In which words you may notice these following particulars. (1.) You have here a robbery disclaimed; a robbery was committed, but it is disclaimed by the Son of God; I took not away. There was fomething taken away from God and from man; by whom it is not faid, but it is easy to say, that surely an enemy did it. But then, (2.) We have a reftitution made of that robbery that was committed: I reflored, faith Christ, I rejtored what I took not away. The work of man’s redemption, it is a restitution both unto God and into man of what was taken away by fin and by Satan. When once the work of redemption is completed, there will be a restitution of all things ; for we read, A&s iii. 21. of the “ fitution of all things.” Again, (3) We have an account of the person restoring. Who ide the reftitution? It was 1, faith the Lord; I restored what I toolé not away.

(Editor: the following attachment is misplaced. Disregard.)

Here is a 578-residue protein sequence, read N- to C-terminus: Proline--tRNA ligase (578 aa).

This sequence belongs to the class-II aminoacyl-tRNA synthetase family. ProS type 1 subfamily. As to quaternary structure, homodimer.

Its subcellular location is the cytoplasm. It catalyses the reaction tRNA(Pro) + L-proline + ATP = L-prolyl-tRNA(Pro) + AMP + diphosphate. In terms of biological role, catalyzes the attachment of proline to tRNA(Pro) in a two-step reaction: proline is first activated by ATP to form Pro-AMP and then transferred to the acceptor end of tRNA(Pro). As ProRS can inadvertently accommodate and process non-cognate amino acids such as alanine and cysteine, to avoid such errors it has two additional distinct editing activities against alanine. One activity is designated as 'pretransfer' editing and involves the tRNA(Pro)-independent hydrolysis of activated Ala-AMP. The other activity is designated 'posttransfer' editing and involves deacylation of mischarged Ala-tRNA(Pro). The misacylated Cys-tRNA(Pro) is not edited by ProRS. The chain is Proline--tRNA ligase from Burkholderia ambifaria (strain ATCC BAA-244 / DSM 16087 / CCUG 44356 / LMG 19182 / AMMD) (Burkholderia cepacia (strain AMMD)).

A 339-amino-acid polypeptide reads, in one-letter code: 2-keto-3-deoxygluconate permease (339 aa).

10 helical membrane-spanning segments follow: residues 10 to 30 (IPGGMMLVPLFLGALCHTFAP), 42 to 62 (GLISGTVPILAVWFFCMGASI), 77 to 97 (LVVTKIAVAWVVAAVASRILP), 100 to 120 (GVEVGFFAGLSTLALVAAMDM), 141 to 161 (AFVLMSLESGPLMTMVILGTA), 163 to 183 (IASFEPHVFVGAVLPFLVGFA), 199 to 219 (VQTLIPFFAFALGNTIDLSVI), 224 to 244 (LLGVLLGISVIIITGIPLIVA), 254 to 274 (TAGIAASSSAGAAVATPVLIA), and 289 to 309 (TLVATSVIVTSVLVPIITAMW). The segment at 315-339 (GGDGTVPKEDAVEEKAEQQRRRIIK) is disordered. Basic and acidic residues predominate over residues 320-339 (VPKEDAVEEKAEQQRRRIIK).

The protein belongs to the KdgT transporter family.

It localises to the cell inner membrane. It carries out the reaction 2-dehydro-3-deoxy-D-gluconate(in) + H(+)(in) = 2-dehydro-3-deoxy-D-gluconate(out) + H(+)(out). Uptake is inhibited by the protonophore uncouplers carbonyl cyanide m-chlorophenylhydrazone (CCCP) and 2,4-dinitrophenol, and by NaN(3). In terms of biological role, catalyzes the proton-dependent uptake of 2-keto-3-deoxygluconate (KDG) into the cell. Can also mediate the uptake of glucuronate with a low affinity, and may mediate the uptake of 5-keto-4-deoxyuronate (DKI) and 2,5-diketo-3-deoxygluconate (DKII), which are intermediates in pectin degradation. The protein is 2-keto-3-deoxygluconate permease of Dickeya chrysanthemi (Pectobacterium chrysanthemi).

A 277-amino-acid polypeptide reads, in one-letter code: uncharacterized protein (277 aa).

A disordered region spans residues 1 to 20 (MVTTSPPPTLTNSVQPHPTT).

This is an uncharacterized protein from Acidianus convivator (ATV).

I who speak in righteousness, and who an miglity to save, I the child born, and the son given to the fons of men, whose name is “ Wonderful, Counsellor, The mighty God, The everlasting Father, and The Prince of peace;" I, even I restored wbat I cook not away. Again, (4.) You have the voluntariness 21 d frankness of the deed. No man is obliged to make resti